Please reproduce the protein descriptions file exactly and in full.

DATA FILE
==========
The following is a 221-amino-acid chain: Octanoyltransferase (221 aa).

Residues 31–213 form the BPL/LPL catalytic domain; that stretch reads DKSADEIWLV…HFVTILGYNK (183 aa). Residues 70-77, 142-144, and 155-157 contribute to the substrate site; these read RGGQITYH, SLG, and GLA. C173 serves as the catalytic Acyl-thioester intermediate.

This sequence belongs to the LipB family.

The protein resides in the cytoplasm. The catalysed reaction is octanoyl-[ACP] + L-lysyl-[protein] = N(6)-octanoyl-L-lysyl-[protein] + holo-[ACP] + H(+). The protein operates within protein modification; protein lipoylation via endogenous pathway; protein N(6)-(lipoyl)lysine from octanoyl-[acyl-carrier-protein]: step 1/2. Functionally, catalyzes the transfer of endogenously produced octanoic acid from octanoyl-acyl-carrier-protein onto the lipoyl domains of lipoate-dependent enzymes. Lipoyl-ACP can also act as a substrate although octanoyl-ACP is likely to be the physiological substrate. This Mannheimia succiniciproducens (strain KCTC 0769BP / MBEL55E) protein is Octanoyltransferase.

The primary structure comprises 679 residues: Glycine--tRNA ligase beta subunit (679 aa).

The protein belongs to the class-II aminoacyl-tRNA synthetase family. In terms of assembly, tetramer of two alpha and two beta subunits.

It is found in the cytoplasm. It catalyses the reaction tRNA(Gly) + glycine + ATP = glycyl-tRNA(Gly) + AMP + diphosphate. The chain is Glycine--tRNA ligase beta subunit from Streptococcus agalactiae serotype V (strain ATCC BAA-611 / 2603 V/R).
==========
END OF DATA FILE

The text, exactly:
The following is a 221-amino-acid chain: Octanoyltransferase (221 aa).

Residues 31–213 form the BPL/LPL catalytic domain; that stretch reads DKSADEIWLV…HFVTILGYNK (183 aa). Residues 70-77, 142-144, and 155-157 contribute to the substrate site; these read RGGQITYH, SLG, and GLA. C173 serves as the catalytic Acyl-thioester intermediate.

This sequence belongs to the LipB family.

The protein resides in the cytoplasm. The catalysed reaction is octanoyl-[ACP] + L-lysyl-[protein] = N(6)-octanoyl-L-lysyl-[protein] + holo-[ACP] + H(+). The protein operates within protein modification; protein lipoylation via endogenous pathway; protein N(6)-(lipoyl)lysine from octanoyl-[acyl-carrier-protein]: step 1/2. Functionally, catalyzes the transfer of endogenously produced octanoic acid from octanoyl-acyl-carrier-protein onto the lipoyl domains of lipoate-dependent enzymes. Lipoyl-ACP can also act as a substrate although octanoyl-ACP is likely to be the physiological substrate. This Mannheimia succiniciproducens (strain KCTC 0769BP / MBEL55E) protein is Octanoyltransferase.

The primary structure comprises 679 residues: Glycine--tRNA ligase beta subunit (679 aa).

The protein belongs to the class-II aminoacyl-tRNA synthetase family. In terms of assembly, tetramer of two alpha and two beta subunits.

It is found in the cytoplasm. It catalyses the reaction tRNA(Gly) + glycine + ATP = glycyl-tRNA(Gly) + AMP + diphosphate. The chain is Glycine--tRNA ligase beta subunit from Streptococcus agalactiae serotype V (strain ATCC BAA-611 / 2603 V/R).